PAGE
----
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HTML option tag

Note: If you don't know what an element/tag is and/or how you must use it we recommend you to read our HTML tags and attributes tutorial that you can find in our HTML tutorials section.

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Description

The HTML option element is used to insert options in an options list (HTML select element). This type of control can be used in forms to collect user preferences or choices.

Note that only selected options are successful and sent with the form data. If this happens, the value of the "value" attribute will identify the option in the after-process stage.

Examples

Code
<form action="example.php">
<div>
<select>
<optgroup label="Server-side languages">
<option>PHP</option>
<option>ASP</option>
</optgroup>
<optgroup label="Client-side languages">
<option>JavaScript</option>
<option>VBScript</option>
</optgroup>
</select>
</div>
</form>
View

Attributes

id (name)

The "id" attribute assigns an identifier to the associated element. This identifier must be unique in the document and can be used to refer to that element in other instances (e.g., from client-side scripts).

<p id="paragraph1">This is the first paragraph, named "paragraph1". To dynamically change its properties use this identifier.</p>

class (cdata)

The "class" attribute assigns a class name (or a list of class names separated by spaces) to the container element. It's used together with style sheets and tells the browser the class (or classes) to which the element is associated with.

A class gives presentational attributes to elements (read more at the Cascading Style Sheets tutorial).

<p class="references">This article is based on the book "Wind in the trees" by Jhon L. Brooks</p>
<p class="references important">This article is based on the book "Wind in the trees" by Jhon L. Brooks... and is more important than the one before.</p>

style (style)

This attribute is used to define presentational attributes for the containing element, and its value should be composed by style sheets properties. Although, in some cases, it can become useful, a better practice is to place presentational attributes in external files, relating them to elements with the "class" attribute. This way you keep the semantic and presentational parts of your document separated.

You can find more information about presentational attributes at the Cascading Style Sheets tutorial.

<p style="color: #0000FF; font-size: 12pt">This is a paragraph with a defined style.</p>
<p>And this is another text without style.</p>

title (text)

The purpose of this attribute is to provide a title for the element. Its value must be a short and accurate description of the element. Browsers usually render it as a "tool tip" when the user puts the mouse pointer over the element for a small period of time.

Code
<a title="HTMLQuick.com" href="http://www.htmlquick.com">HTML code</a>
View

lang (langcode)

Specifies the language of an element's content. The default value in "unknown".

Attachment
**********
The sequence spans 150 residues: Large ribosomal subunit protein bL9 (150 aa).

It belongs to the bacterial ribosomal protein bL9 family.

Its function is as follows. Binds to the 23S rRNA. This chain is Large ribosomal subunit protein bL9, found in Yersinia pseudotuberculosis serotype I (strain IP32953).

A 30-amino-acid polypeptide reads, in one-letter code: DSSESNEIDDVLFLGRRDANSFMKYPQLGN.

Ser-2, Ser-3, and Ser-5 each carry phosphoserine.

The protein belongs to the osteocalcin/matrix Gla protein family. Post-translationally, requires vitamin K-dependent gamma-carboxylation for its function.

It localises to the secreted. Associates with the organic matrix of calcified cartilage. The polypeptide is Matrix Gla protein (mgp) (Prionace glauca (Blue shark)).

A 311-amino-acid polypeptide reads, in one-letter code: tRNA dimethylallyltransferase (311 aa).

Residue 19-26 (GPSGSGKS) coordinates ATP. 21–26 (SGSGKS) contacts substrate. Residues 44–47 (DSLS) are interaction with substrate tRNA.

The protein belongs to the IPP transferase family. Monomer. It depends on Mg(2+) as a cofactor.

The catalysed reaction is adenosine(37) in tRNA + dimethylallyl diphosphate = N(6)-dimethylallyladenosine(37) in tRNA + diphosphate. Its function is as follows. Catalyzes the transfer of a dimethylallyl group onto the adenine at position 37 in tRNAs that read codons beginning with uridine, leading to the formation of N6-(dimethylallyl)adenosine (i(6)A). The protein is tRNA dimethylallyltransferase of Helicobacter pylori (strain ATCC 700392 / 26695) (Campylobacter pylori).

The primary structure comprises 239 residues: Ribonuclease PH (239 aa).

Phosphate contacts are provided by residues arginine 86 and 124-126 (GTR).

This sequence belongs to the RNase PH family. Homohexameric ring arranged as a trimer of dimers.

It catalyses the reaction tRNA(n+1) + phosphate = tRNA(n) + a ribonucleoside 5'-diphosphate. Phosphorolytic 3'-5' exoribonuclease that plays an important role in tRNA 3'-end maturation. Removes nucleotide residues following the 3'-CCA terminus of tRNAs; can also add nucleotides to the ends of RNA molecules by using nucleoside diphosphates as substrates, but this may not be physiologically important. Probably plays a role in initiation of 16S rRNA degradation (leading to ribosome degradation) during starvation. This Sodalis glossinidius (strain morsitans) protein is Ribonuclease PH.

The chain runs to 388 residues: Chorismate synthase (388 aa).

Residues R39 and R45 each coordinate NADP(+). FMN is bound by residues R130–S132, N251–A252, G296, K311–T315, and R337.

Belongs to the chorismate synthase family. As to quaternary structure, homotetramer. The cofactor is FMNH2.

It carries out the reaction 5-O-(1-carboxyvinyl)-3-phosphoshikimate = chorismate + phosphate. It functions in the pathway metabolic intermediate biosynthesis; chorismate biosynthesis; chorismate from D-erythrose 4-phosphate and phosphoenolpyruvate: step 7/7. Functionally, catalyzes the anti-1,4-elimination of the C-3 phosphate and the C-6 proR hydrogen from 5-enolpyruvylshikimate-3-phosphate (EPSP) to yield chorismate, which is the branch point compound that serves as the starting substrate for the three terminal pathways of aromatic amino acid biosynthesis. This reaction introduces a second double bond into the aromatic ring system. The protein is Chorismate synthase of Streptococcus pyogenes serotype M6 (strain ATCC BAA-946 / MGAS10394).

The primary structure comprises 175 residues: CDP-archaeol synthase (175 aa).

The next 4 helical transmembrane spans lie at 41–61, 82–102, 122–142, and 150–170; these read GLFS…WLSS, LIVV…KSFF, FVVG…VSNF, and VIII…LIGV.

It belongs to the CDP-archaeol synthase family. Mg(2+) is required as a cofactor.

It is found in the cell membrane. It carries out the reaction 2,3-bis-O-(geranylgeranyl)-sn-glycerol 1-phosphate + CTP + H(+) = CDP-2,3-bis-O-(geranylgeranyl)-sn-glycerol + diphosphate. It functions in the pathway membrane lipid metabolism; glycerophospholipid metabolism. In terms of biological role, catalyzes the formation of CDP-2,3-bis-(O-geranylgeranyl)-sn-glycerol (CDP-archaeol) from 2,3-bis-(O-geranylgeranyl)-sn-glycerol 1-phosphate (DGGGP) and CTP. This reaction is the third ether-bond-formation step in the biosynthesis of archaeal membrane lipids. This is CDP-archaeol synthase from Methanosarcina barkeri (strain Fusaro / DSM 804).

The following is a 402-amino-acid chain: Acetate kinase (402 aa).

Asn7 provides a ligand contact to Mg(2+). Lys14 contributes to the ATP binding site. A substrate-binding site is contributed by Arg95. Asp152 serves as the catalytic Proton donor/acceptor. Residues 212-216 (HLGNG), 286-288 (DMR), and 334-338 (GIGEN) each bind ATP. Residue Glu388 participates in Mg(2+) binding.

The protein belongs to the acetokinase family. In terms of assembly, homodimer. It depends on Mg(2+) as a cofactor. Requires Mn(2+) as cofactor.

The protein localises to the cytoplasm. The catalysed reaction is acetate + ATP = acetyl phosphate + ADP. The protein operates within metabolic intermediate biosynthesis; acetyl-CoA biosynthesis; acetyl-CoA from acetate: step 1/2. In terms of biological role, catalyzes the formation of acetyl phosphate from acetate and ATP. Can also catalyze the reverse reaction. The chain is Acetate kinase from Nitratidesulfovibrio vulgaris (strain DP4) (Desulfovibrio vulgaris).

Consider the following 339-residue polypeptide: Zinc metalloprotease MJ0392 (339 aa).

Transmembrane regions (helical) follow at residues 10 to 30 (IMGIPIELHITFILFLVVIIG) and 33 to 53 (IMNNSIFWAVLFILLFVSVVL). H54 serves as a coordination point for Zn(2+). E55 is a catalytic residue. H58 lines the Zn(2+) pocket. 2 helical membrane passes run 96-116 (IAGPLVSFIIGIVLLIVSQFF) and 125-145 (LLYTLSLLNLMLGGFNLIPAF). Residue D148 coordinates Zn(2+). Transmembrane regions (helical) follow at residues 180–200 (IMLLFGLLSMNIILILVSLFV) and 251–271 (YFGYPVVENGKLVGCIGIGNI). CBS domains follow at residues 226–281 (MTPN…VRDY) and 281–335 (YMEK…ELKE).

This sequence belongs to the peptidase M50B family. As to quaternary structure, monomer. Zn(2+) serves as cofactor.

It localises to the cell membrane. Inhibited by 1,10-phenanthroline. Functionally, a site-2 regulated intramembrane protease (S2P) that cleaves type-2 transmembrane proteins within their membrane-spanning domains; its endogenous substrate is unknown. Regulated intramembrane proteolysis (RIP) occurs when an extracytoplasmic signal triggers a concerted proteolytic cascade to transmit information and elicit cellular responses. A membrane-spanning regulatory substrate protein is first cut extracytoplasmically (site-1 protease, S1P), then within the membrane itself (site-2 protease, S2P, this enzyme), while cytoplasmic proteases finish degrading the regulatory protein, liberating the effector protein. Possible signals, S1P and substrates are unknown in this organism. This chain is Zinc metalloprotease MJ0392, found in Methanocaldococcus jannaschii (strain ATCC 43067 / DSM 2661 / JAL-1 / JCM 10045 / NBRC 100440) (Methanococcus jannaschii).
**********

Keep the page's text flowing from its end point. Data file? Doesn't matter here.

When writing XHTML 1.0 documents, the attribute used to specify the language of an elements is "xml:lang". For forward and backward compatibility both attributes can be used simultaneously like in the example below. Note, that in XHTML 1.1 the "lang" attribute has been completely replaced by "xml:lang" and its use is no longer valid.

<p lang="en" xml:lang="en">This is a paragraph in english.</p>
<p lang="es" xml:lang="es">Este es un párrafo en español.</p>

dir

This attribute indicates the direction in which the texts of the element must be read. This includes content, attribute values and tables. It has two possible values that are case-insensitive:

  • RTL: Right to left.
  • LTR: Left to right.
<q lang="he" dir="rtl">...an Hebrew quotation...</q>

disabled

Users are unable to select the option when this attribute is present. Besides, the option can't receive focus.

Browsers usually render disabled options as they're faded, with a set of gray colors.

Remember that in XHTML, boolean attributes must take their own names as value (e.g., attr_name="attr_name").

Code
<select>
<optgroup label="HTML">
<option>Basic elements</option>
<option disabled="disabled">Advanced elements</option>
</optgroup>
<optgroup label="PHP">
<option>Basic functions</option>
<option disabled="disabled">Advanced functions</option>
</optgroup>
</select>
View

selected

Specifies if the option is selected by default or not. If the list (HTML select element) has the "multiple" attribute present, many of its options can be selected at the same time, therwise, only one option can have this attribute present. If no option in the list is marked as selected, the first option has this attribute by default.

Remember that in XHTML, boolean attributes must take their own names as value (e.g., attr_name="attr_name").

Code
<select multiple="multiple" size="5">
<option>Computers</option>
<option selected="selected">Cars</option>
<option>Books</option>
<option selected="selected">Bikes</option>
<option>Movies</option>
</select>
View

value (cdata)

Provides the initial value for the element. This attribute will identify the option when the form data is sent and processed.

If this attribute isn't present, the initial value is taken from the element's content.

<option value="country">Country music</option>

label (text)

This attribute allows authors to assign a shorter version of the element's content. This becomes handy for user agents when the rendering space is reduced.

If this attribute is present, it takes precedence over the element's content.

<option label="Country">Country music</option>

Events

  • onclick
  • ondblclick
  • onmousedown
  • onmouseup
  • onmouseover
  • onmousemove
  • onmouseout
  • onkeypress
  • onkeydown
  • onkeyup

See a complete list and information about events in HTML

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